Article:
According to a reportfrom the Boston University Medical Center, researchers found that women who have children later in life are predisposed to living longer and the genetic variants that allow them to do so might also make possible remarkably long life spans.
The study appears in Menopause: The Journal of the North American Menopause Society and indicates that women who are able to have children after the age of 33 have a greater chance of living longer than women who had their last child before the age of 30.
"Of course this does not mean women should wait to have children at older ages in order to improve their own chances of living longer," said coauthor Thomas Perls, MD, MPH. "The age at last childbirth can be a rate of aging indicator. The natural ability to have a child at an older age likely indicates that a woman's reproductive system is aging slowly, and therefore so is the rest of her body."
The study analyzed data from the Long Life Family Study (LLFS), a biopsychosocial and genetic study of 551 families with many members living to remarkably old ages.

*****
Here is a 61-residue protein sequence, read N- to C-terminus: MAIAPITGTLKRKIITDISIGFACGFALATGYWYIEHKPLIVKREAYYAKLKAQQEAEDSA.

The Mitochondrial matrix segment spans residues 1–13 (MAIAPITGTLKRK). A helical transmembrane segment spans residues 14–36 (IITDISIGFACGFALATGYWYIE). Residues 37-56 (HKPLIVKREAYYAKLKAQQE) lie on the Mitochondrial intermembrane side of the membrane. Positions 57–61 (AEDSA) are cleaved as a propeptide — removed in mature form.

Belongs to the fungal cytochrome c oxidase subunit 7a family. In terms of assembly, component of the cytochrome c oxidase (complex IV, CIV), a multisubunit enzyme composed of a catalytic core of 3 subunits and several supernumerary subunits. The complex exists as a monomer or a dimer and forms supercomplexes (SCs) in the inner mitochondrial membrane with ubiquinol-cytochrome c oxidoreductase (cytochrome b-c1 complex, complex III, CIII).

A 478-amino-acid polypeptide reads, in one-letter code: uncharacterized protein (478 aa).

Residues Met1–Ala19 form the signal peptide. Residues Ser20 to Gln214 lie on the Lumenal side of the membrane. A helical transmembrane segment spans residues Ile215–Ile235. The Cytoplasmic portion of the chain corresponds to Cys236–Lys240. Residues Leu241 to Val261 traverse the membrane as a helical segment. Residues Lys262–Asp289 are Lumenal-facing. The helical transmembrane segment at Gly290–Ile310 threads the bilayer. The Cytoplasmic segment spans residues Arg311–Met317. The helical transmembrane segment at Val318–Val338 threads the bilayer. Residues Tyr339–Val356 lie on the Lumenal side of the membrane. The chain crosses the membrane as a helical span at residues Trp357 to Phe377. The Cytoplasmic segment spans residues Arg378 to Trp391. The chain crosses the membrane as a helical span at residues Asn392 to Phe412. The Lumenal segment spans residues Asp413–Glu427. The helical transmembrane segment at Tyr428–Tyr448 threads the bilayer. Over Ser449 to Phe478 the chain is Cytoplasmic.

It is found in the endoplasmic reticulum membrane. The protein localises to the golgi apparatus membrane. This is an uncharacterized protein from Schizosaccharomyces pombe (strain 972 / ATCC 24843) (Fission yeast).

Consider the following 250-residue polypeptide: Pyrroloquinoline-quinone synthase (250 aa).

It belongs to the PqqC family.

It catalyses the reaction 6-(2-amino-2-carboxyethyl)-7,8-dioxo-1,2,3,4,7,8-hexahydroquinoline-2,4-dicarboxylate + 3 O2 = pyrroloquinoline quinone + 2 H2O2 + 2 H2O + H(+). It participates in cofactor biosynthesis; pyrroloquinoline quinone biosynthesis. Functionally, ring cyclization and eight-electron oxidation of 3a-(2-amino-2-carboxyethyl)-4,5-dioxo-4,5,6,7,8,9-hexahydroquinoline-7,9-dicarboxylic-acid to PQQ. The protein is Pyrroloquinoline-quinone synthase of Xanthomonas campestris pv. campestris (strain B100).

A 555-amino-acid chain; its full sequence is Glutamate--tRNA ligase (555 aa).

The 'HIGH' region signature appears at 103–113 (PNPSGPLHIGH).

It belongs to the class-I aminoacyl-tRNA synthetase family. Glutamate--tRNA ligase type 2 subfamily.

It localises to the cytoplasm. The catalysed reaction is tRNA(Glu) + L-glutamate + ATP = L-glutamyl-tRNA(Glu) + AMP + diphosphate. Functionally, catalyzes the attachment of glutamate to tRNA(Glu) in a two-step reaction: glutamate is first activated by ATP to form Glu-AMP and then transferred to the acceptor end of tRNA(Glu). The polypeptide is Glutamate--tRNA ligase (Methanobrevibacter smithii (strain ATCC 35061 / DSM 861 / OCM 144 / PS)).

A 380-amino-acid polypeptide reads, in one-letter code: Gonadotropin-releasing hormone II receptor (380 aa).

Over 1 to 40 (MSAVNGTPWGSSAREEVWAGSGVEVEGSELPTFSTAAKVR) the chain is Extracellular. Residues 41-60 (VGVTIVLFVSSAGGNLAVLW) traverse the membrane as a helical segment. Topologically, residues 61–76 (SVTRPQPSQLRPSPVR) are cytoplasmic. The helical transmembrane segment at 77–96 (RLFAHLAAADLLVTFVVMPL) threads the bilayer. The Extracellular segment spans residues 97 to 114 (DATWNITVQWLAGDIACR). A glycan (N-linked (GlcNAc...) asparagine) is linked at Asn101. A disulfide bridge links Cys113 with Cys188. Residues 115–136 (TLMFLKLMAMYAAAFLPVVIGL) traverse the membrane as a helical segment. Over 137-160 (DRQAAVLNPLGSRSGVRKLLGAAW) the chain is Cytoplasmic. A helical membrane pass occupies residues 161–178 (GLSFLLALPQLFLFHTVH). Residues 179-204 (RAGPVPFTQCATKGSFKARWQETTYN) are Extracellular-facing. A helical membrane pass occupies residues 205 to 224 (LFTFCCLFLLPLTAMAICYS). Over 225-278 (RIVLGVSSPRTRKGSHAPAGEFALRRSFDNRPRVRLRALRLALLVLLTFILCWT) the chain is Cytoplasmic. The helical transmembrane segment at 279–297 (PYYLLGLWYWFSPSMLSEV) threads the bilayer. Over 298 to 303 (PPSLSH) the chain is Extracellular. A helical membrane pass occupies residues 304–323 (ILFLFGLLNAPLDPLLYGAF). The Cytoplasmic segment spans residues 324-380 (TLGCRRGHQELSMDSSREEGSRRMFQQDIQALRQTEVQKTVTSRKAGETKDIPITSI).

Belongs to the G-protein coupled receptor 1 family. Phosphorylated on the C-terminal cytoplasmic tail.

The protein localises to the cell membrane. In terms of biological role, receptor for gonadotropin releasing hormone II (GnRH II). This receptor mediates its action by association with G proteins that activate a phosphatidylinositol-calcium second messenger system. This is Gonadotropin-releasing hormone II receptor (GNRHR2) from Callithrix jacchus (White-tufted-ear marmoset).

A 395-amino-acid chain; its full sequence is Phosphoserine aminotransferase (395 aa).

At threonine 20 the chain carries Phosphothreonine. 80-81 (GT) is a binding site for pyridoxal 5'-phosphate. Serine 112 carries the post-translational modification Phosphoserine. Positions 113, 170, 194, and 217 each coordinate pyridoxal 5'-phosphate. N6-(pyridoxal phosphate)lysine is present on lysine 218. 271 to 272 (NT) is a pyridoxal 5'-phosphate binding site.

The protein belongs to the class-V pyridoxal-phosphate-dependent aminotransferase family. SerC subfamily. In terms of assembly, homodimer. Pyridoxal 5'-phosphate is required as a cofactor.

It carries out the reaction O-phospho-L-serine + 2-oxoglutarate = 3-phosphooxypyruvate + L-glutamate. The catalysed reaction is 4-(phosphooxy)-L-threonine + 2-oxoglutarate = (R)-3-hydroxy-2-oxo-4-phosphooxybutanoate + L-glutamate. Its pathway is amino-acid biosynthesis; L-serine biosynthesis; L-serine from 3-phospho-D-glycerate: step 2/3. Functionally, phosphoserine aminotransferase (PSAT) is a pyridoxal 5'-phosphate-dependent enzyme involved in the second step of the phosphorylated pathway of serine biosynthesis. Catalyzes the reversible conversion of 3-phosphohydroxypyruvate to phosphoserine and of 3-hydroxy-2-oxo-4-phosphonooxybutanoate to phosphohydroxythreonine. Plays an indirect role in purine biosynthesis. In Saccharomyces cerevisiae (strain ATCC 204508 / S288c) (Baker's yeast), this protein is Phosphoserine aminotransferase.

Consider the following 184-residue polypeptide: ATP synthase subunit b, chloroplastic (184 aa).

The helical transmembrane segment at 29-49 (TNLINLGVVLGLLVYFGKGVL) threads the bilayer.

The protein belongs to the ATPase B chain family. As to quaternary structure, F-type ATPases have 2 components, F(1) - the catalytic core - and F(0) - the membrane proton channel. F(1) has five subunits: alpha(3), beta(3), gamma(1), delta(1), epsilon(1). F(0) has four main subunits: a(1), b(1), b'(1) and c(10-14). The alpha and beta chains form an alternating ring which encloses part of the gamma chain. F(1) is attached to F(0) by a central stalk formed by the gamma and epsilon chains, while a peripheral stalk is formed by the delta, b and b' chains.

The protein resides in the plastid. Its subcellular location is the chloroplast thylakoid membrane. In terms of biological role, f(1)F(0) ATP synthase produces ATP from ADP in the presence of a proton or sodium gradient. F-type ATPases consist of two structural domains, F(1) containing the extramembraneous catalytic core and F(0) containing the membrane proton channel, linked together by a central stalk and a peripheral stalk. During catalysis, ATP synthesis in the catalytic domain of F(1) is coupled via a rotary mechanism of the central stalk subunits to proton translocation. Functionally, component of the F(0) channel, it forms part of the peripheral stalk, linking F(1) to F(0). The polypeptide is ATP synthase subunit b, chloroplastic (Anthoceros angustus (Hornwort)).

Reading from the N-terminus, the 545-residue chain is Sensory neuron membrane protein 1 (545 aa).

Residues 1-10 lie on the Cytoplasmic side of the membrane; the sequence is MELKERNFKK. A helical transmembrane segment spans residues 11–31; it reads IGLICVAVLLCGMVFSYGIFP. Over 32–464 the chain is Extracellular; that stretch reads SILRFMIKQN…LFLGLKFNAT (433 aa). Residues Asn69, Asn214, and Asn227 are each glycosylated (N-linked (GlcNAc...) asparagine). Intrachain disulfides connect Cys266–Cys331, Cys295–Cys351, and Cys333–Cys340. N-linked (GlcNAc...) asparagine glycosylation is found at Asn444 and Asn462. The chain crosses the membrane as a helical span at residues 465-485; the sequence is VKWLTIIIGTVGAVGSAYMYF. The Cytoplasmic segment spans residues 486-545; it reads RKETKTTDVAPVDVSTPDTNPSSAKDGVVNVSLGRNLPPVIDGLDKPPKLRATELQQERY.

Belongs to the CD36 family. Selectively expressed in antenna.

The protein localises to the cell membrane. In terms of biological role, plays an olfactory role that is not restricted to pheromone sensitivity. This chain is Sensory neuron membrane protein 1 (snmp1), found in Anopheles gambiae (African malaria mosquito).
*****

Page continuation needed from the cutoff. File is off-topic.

The study researchers determined the ages at which 462 women had their last child and how old those women lived to be. The researchers found that women who had their last child after the age of 33 years were twice as likely to live to 95 years or older compared with women who had their last child by age 29.
Additionally, the study results indicate that women may be the impetuses behind the evolution of genetic variants that slow aging and decrease risk for age-related genes.
According to a May 12 article in TIME, the average age of women at their first birth has also risen over the past four decades, and since 2000, 46 states and DC have experienced a rise in the first-birth rate for women over 35.